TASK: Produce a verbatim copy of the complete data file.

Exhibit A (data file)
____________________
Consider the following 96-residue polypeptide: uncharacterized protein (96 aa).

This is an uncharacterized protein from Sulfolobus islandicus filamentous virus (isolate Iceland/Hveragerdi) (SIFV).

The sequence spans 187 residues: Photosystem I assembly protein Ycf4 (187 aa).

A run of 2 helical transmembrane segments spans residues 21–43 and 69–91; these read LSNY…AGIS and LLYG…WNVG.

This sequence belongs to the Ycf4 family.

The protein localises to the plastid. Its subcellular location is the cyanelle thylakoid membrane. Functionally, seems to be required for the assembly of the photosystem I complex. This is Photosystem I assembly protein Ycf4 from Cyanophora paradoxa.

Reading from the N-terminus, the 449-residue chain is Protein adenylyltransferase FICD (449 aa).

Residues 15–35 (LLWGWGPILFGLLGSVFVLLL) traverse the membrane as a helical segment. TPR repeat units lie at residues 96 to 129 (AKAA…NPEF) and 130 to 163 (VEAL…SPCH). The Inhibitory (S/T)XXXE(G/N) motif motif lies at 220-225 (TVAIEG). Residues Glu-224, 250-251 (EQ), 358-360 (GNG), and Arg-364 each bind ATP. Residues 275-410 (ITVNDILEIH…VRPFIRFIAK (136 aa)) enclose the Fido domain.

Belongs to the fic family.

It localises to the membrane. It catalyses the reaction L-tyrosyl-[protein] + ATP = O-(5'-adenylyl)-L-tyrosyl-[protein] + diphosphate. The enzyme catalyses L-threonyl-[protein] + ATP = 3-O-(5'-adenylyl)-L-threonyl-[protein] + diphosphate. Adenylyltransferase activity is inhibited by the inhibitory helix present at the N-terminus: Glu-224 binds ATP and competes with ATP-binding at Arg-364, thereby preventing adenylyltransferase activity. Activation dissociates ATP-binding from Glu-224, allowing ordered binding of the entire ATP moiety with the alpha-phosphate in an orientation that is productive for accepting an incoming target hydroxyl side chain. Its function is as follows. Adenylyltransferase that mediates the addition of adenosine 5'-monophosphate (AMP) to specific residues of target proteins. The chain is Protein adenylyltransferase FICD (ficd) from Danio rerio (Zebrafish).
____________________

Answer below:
Consider the following 96-residue polypeptide: uncharacterized protein (96 aa).

This is an uncharacterized protein from Sulfolobus islandicus filamentous virus (isolate Iceland/Hveragerdi) (SIFV).

The sequence spans 187 residues: Photosystem I assembly protein Ycf4 (187 aa).

A run of 2 helical transmembrane segments spans residues 21–43 and 69–91; these read LSNY…AGIS and LLYG…WNVG.

This sequence belongs to the Ycf4 family.

The protein localises to the plastid. Its subcellular location is the cyanelle thylakoid membrane. Functionally, seems to be required for the assembly of the photosystem I complex. This is Photosystem I assembly protein Ycf4 from Cyanophora paradoxa.

Reading from the N-terminus, the 449-residue chain is Protein adenylyltransferase FICD (449 aa).

Residues 15–35 (LLWGWGPILFGLLGSVFVLLL) traverse the membrane as a helical segment. TPR repeat units lie at residues 96 to 129 (AKAA…NPEF) and 130 to 163 (VEAL…SPCH). The Inhibitory (S/T)XXXE(G/N) motif motif lies at 220-225 (TVAIEG). Residues Glu-224, 250-251 (EQ), 358-360 (GNG), and Arg-364 each bind ATP. Residues 275-410 (ITVNDILEIH…VRPFIRFIAK (136 aa)) enclose the Fido domain.

Belongs to the fic family.

It localises to the membrane. It catalyses the reaction L-tyrosyl-[protein] + ATP = O-(5'-adenylyl)-L-tyrosyl-[protein] + diphosphate. The enzyme catalyses L-threonyl-[protein] + ATP = 3-O-(5'-adenylyl)-L-threonyl-[protein] + diphosphate. Adenylyltransferase activity is inhibited by the inhibitory helix present at the N-terminus: Glu-224 binds ATP and competes with ATP-binding at Arg-364, thereby preventing adenylyltransferase activity. Activation dissociates ATP-binding from Glu-224, allowing ordered binding of the entire ATP moiety with the alpha-phosphate in an orientation that is productive for accepting an incoming target hydroxyl side chain. Its function is as follows. Adenylyltransferase that mediates the addition of adenosine 5'-monophosphate (AMP) to specific residues of target proteins. The chain is Protein adenylyltransferase FICD (ficd) from Danio rerio (Zebrafish).